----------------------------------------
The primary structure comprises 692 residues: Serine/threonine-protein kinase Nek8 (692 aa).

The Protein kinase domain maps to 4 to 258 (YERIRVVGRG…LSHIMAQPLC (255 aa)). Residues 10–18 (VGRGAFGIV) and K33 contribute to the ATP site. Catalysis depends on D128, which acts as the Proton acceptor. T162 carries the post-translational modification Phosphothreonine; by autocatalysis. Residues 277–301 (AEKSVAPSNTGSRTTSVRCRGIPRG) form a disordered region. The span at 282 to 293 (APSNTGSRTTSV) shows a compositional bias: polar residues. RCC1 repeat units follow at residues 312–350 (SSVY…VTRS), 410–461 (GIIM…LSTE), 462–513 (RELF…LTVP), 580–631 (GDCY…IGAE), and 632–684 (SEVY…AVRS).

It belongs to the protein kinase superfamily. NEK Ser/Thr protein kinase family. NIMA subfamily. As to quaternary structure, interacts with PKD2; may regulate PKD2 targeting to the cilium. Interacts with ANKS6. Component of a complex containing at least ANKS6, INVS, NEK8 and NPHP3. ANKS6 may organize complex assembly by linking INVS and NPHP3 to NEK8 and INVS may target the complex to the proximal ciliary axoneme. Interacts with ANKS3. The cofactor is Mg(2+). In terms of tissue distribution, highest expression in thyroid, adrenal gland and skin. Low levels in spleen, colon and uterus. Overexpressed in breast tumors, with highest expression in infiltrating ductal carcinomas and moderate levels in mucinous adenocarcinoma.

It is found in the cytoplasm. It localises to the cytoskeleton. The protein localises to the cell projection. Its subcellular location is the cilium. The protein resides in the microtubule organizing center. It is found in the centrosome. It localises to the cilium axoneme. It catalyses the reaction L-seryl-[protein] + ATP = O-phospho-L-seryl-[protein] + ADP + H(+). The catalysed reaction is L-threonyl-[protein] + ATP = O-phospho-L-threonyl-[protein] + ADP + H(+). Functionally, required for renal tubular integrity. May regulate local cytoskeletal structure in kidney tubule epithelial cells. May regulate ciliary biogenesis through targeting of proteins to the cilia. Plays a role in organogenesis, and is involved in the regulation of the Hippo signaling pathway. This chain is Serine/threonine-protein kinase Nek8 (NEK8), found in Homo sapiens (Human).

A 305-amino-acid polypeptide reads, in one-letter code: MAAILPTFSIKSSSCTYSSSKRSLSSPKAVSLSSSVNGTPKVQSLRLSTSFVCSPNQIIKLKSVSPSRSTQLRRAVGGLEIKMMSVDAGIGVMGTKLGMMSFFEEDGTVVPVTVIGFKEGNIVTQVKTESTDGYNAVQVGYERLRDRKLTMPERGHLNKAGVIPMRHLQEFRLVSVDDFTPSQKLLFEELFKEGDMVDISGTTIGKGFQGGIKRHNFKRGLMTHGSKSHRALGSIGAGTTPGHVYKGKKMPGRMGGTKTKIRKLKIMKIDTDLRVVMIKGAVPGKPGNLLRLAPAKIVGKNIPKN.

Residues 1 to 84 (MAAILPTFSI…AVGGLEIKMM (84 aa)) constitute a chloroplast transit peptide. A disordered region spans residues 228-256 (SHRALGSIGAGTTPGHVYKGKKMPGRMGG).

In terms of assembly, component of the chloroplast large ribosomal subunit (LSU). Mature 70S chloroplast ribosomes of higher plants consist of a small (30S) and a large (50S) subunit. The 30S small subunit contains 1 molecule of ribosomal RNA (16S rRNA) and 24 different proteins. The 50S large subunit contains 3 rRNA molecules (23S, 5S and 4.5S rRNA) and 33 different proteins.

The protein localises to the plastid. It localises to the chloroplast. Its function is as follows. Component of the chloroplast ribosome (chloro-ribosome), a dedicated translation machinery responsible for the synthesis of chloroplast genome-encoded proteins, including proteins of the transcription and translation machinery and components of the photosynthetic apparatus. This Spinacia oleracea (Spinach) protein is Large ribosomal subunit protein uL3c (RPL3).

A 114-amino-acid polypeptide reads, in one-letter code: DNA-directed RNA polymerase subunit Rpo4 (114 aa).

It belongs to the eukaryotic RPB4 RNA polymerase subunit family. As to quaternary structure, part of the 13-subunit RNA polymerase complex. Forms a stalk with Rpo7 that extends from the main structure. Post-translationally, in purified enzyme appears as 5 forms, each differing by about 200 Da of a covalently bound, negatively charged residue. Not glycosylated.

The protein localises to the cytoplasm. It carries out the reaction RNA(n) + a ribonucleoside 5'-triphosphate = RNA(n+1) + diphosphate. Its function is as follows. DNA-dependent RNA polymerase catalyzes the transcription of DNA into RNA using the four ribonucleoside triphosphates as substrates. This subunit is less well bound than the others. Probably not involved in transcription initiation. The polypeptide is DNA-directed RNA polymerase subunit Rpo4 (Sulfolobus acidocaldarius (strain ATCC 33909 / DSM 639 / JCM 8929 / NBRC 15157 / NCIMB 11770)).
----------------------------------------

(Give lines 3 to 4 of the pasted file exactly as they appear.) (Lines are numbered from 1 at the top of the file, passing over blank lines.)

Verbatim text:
It belongs to the protein kinase superfamily. NEK Ser/Thr protein kinase family. NIMA subfamily. As to quaternary structure, interacts with PKD2; may regulate PKD2 targeting to the cilium. Interacts with ANKS6. Component of a complex containing at least ANKS6, INVS, NEK8 and NPHP3. ANKS6 may organize complex assembly by linking INVS and NPHP3 to NEK8 and INVS may target the complex to the proximal ciliary axoneme. Interacts with ANKS3. The cofactor is Mg(2+). In terms of tissue distribution, highest expression in thyroid, adrenal gland and skin. Low levels in spleen, colon and uterus. Overexpressed in breast tumors, with highest expression in infiltrating ductal carcinomas and moderate levels in mucinous adenocarcinoma.

It is found in the cytoplasm. It localises to the cytoskeleton. The protein localises to the cell projection. Its subcellular location is the cilium. The protein resides in the microtubule organizing center. It is found in the centrosome. It localises to the cilium axoneme. It catalyses the reaction L-seryl-[protein] + ATP = O-phospho-L-seryl-[protein] + ADP + H(+). The catalysed reaction is L-threonyl-[protein] + ATP = O-phospho-L-threonyl-[protein] + ADP + H(+). Functionally, required for renal tubular integrity. May regulate local cytoskeletal structure in kidney tubule epithelial cells. May regulate ciliary biogenesis through targeting of proteins to the cilia. Plays a role in organogenesis, and is involved in the regulation of the Hippo signaling pathway. This chain is Serine/threonine-protein kinase Nek8 (NEK8), found in Homo sapiens (Human).